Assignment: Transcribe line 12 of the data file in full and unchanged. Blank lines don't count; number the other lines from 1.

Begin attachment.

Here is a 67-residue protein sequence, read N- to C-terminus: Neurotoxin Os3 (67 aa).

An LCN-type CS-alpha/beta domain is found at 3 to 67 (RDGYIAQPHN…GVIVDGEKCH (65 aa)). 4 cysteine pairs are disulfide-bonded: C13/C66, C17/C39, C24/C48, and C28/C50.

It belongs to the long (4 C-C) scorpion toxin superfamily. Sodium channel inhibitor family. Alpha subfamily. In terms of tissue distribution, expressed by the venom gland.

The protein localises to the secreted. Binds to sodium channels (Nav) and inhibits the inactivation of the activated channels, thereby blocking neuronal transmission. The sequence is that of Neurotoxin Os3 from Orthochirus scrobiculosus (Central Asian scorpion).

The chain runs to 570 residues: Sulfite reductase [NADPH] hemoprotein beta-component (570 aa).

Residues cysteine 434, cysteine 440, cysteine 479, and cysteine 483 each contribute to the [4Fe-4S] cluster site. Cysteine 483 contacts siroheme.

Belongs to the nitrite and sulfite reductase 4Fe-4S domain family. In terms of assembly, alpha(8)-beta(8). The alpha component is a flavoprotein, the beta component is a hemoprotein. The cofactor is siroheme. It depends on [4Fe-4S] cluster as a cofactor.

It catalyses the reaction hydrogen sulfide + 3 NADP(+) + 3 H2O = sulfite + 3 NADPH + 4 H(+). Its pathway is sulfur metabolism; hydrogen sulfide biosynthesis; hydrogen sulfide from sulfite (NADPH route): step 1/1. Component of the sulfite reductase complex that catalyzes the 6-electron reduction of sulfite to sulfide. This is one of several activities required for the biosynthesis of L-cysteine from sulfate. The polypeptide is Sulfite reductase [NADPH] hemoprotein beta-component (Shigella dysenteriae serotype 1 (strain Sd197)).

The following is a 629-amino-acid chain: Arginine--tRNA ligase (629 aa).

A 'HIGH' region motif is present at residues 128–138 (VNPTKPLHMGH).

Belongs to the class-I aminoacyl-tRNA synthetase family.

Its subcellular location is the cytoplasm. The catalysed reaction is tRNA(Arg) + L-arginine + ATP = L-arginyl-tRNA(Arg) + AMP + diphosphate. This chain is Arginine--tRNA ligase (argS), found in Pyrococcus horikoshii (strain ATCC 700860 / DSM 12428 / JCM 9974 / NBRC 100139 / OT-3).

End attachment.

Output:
Its subcellular location is the cytoplasm. The catalysed reaction is tRNA(Arg) + L-arginine + ATP = L-arginyl-tRNA(Arg) + AMP + diphosphate. This chain is Arginine--tRNA ligase (argS), found in Pyrococcus horikoshii (strain ATCC 700860 / DSM 12428 / JCM 9974 / NBRC 100139 / OT-3).